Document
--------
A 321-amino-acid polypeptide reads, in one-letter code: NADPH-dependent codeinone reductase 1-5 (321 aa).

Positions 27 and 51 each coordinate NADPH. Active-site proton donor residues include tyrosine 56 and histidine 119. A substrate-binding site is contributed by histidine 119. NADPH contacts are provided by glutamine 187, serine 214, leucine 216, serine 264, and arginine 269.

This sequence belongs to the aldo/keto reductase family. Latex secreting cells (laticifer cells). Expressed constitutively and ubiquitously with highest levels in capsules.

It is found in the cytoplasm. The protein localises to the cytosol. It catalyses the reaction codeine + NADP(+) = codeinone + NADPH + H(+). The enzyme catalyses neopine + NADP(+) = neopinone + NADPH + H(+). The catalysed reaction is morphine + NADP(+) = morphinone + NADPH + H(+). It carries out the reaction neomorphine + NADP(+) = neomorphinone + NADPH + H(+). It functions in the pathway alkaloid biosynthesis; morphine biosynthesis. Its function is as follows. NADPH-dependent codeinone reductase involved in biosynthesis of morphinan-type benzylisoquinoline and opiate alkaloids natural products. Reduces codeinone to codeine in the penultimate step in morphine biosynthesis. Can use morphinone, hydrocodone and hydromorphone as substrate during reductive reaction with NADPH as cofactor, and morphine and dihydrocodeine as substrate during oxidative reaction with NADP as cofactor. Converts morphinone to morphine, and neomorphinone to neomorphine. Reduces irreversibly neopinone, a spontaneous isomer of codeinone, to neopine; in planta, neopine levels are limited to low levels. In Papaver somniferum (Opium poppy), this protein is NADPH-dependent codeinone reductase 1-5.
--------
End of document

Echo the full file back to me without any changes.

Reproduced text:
A 321-amino-acid polypeptide reads, in one-letter code: NADPH-dependent codeinone reductase 1-5 (321 aa).

Positions 27 and 51 each coordinate NADPH. Active-site proton donor residues include tyrosine 56 and histidine 119. A substrate-binding site is contributed by histidine 119. NADPH contacts are provided by glutamine 187, serine 214, leucine 216, serine 264, and arginine 269.

This sequence belongs to the aldo/keto reductase family. Latex secreting cells (laticifer cells). Expressed constitutively and ubiquitously with highest levels in capsules.

It is found in the cytoplasm. The protein localises to the cytosol. It catalyses the reaction codeine + NADP(+) = codeinone + NADPH + H(+). The enzyme catalyses neopine + NADP(+) = neopinone + NADPH + H(+). The catalysed reaction is morphine + NADP(+) = morphinone + NADPH + H(+). It carries out the reaction neomorphine + NADP(+) = neomorphinone + NADPH + H(+). It functions in the pathway alkaloid biosynthesis; morphine biosynthesis. Its function is as follows. NADPH-dependent codeinone reductase involved in biosynthesis of morphinan-type benzylisoquinoline and opiate alkaloids natural products. Reduces codeinone to codeine in the penultimate step in morphine biosynthesis. Can use morphinone, hydrocodone and hydromorphone as substrate during reductive reaction with NADPH as cofactor, and morphine and dihydrocodeine as substrate during oxidative reaction with NADP as cofactor. Converts morphinone to morphine, and neomorphinone to neomorphine. Reduces irreversibly neopinone, a spontaneous isomer of codeinone, to neopine; in planta, neopine levels are limited to low levels. In Papaver somniferum (Opium poppy), this protein is NADPH-dependent codeinone reductase 1-5.